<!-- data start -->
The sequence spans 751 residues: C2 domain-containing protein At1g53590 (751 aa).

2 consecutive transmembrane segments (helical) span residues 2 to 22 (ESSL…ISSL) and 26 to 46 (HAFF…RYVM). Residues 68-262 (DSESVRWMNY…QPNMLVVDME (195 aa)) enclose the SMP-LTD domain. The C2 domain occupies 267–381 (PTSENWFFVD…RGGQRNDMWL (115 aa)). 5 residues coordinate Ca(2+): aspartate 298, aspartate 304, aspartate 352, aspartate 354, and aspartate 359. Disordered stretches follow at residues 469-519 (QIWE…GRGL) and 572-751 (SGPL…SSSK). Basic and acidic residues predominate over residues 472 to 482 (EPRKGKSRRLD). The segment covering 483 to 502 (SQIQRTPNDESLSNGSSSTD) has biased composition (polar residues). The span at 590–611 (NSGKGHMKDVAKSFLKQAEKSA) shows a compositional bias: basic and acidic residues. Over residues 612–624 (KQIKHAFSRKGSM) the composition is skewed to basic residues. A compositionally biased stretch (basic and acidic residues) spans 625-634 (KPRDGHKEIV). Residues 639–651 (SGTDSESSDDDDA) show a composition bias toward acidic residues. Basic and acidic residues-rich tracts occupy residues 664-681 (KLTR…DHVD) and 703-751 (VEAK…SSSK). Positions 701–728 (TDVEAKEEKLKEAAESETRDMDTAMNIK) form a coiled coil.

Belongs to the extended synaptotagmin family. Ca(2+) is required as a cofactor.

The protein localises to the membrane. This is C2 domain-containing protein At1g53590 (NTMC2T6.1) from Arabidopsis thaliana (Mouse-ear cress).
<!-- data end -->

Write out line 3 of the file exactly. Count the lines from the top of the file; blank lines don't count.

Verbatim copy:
Belongs to the extended synaptotagmin family. Ca(2+) is required as a cofactor.